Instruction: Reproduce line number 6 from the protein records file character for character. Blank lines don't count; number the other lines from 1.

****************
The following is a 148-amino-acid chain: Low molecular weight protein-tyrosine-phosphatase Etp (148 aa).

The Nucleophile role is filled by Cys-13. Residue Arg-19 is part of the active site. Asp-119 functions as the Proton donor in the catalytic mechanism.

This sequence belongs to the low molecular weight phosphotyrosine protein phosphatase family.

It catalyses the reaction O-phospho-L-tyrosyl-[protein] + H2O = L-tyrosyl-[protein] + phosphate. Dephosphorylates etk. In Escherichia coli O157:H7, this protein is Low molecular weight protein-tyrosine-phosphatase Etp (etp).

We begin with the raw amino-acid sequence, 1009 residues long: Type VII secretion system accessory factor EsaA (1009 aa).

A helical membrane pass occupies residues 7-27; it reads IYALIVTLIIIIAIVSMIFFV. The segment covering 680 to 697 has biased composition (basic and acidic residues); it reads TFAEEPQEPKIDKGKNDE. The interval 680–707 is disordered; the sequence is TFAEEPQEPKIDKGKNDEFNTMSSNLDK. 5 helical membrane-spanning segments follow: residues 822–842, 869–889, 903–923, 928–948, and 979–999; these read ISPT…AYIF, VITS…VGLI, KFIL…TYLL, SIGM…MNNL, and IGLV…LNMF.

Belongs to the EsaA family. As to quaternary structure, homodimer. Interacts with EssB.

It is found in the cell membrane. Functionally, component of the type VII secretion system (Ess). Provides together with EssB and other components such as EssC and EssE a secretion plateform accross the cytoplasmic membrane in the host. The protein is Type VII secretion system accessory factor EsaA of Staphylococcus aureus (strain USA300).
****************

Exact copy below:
A helical membrane pass occupies residues 7-27; it reads IYALIVTLIIIIAIVSMIFFV. The segment covering 680 to 697 has biased composition (basic and acidic residues); it reads TFAEEPQEPKIDKGKNDE. The interval 680–707 is disordered; the sequence is TFAEEPQEPKIDKGKNDEFNTMSSNLDK. 5 helical membrane-spanning segments follow: residues 822–842, 869–889, 903–923, 928–948, and 979–999; these read ISPT…AYIF, VITS…VGLI, KFIL…TYLL, SIGM…MNNL, and IGLV…LNMF.